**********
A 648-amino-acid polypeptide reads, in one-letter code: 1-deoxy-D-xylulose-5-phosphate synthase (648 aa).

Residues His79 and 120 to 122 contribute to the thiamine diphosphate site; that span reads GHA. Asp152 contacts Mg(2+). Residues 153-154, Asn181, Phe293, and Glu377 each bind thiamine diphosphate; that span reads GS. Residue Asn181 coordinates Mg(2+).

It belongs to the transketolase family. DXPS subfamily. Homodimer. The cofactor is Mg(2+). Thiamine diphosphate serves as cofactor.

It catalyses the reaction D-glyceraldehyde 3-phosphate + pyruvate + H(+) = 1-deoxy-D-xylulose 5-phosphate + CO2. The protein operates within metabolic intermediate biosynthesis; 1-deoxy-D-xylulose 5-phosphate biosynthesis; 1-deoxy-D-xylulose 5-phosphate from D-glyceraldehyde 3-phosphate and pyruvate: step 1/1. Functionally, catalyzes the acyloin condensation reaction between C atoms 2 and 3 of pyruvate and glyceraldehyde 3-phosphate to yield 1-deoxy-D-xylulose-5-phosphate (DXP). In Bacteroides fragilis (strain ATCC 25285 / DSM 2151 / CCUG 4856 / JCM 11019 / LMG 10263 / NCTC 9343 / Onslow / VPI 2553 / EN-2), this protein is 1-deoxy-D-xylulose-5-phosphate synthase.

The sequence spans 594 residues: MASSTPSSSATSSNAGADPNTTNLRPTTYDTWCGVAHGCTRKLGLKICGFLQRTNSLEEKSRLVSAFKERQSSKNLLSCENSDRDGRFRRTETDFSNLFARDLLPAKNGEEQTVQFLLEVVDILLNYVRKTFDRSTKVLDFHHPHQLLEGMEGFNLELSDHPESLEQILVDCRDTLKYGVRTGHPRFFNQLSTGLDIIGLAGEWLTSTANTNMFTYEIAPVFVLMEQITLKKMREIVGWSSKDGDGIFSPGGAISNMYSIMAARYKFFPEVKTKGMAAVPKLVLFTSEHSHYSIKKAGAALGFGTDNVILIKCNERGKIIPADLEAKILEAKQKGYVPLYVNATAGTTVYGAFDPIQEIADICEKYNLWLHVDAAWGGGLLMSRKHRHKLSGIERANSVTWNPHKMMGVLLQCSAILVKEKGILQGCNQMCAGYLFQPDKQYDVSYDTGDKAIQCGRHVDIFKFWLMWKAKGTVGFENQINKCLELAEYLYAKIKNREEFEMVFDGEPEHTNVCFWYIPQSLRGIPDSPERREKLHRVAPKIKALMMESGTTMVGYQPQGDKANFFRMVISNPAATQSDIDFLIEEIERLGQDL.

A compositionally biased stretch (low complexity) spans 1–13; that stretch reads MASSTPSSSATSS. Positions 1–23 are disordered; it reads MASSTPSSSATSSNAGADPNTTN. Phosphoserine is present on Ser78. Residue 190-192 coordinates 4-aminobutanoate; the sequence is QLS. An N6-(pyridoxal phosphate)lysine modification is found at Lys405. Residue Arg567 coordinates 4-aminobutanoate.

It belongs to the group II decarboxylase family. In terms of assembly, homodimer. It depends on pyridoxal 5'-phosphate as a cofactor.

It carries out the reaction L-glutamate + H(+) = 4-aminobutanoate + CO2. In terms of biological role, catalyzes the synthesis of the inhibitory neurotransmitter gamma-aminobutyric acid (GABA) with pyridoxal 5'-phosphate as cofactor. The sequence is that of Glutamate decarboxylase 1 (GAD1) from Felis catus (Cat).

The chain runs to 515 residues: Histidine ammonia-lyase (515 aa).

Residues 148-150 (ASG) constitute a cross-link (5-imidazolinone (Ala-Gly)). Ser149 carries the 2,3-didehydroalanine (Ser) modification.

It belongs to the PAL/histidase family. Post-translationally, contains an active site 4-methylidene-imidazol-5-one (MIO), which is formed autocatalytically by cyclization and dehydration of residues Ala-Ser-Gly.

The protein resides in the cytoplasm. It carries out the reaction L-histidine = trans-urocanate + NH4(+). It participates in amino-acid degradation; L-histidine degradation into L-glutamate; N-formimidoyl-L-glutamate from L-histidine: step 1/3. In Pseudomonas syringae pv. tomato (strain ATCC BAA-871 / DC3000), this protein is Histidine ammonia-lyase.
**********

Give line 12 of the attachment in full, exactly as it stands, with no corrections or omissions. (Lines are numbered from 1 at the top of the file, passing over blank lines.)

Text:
The protein resides in the cytoplasm. It carries out the reaction L-histidine = trans-urocanate + NH4(+). It participates in amino-acid degradation; L-histidine degradation into L-glutamate; N-formimidoyl-L-glutamate from L-histidine: step 1/3. In Pseudomonas syringae pv. tomato (strain ATCC BAA-871 / DC3000), this protein is Histidine ammonia-lyase.